Academic Historian

Detroit, Michigan, native Bernadette Pruitt is an associate professor of history at Sam Houston State University in Huntsville, Texas. She teaches classes on race and ethnicity, internal migrations, slavery, long civil rights, Recent United States history, and the African Diaspora. A 2010 Distinguished Alumna of The Graduate School at Texas Southern University (BA, Journalism, 1989; and MA, History, 1991), she earned her PhD in History from The University of Houston in 2001. Pruitt is the author of one book, The Other Great Migration: The Movement of Rural African Americans to Houston, 1900-1941 (College Station: Texas A. & M. University Press, 2013); and she has written numerous scholarly articles, book chapters, reference essays, and book reviews about Black urban life, Black Texas, and the history of Houston. She is currently studying African American women historians in the Texas academy, as well as examining World War II Black Texas and the Second Great Migration. The scholar has won several awards including the Ottis Lock Book Award with the East Texas Historical Association; two postdoctoral fellowships with the University of Illinois at Chicago African American Studies Department, and Center for Africanameican Urban Studies and the Economy (CAUSE) and Department of History at Carnegie-Mellon University; a dissertation fellowship from the Department of African American Studies at the University of Houston; and numerous other research and travel awards from the Texas State Historical Association, Dolph Briscoe Research Center at the University of Texas at Austin, and  the Huggins-Quarles Award committee with the Organization of American Historians. Pruitt currently serves as a board member for the East Texas Historical Association and Texas state Historical Association. Pruitt also co-advises two student organizations, Phi Alpha Theta National History Honor Society and Sigma Gamma Rho Sorority.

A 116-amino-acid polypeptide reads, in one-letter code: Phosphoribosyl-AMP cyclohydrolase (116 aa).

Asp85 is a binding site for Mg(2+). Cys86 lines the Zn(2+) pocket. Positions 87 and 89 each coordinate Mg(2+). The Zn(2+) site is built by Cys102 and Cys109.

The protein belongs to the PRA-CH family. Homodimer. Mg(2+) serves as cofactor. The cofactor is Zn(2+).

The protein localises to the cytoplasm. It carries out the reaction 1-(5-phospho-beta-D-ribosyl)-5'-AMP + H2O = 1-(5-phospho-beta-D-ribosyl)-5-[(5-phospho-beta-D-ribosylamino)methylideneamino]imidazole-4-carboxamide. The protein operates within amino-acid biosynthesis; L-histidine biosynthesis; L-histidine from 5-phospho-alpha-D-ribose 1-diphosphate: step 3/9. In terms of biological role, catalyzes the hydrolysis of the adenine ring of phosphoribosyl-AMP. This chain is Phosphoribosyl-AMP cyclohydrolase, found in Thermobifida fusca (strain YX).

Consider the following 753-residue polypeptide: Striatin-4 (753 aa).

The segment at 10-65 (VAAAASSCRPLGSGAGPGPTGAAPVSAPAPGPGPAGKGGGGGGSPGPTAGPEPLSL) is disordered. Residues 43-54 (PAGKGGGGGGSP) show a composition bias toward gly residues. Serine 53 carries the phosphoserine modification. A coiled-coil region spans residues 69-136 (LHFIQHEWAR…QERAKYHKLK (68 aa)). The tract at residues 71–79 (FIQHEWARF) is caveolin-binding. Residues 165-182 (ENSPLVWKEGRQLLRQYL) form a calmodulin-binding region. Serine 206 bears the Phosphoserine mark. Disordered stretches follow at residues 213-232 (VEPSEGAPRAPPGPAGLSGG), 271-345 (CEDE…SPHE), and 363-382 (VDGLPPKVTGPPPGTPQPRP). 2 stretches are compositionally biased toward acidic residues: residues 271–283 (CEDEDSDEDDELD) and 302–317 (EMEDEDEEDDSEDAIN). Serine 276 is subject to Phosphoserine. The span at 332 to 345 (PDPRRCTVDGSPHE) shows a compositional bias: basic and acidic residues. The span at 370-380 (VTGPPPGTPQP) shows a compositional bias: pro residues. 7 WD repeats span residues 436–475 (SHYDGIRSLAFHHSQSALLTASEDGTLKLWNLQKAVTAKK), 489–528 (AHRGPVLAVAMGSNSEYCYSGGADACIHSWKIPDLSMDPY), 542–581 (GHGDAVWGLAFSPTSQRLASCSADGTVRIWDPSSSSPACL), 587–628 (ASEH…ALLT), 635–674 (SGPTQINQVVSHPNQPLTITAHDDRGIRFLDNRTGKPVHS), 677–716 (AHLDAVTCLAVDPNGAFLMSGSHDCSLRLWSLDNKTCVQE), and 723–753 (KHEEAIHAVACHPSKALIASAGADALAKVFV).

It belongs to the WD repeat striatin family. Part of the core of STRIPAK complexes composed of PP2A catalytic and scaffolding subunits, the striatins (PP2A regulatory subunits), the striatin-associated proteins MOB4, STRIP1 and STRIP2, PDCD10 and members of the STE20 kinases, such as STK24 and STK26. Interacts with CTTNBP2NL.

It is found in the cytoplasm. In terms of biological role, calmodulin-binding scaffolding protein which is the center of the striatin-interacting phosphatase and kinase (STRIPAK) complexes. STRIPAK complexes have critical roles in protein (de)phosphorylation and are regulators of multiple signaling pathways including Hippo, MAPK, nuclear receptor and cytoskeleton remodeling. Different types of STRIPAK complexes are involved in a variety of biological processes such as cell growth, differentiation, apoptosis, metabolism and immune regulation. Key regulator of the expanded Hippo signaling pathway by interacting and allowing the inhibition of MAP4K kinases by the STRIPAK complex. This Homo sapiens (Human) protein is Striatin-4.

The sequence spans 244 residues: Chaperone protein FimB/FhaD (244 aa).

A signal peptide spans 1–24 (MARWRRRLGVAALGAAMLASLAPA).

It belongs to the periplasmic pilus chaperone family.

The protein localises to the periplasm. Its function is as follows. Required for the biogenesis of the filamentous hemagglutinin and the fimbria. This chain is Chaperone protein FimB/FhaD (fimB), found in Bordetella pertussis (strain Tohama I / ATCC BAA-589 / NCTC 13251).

Joshua Houston (1822-1902)

The trusted slave of legendary Texas independence leader and later governor, Sam Houston, Joshua Houston, after Emancipation, succeeded in business and politics, founded numerous institutions, and became a symbol of racial autonomy and progress. Born a slave in 1822 and later willed to Margaret Lea … Read MoreJoshua Houston (1822-1902)

Clifton Richardson Sr. (1892-1939)

Born in 1892 in post-Reconstruction Marshall, Texas, activist-journalist Clifton Richardson, Sr., founded two newspapers and advanced the “New Negro” philosophy.  The son of former slaves, Richardson studied at Bishop College in Marshall.  Richardson and his wife, Ruby, whom he married in 1909, moved from Marshall … Read MoreClifton Richardson Sr. (1892-1939)

Emmett J. Scott (1873-1957)

A native of Houston, Texas, Emmett J. Scott garnered his initial reputation as Booker T. Washington’s chief aide.  He later became the highest ranking African American in the Woodrow Wilson’s Administration.  Scott was born on February 13, 1873 to formerly enslaved parents, Horace Lacy Scott … Read MoreEmmett J. Scott (1873-1957)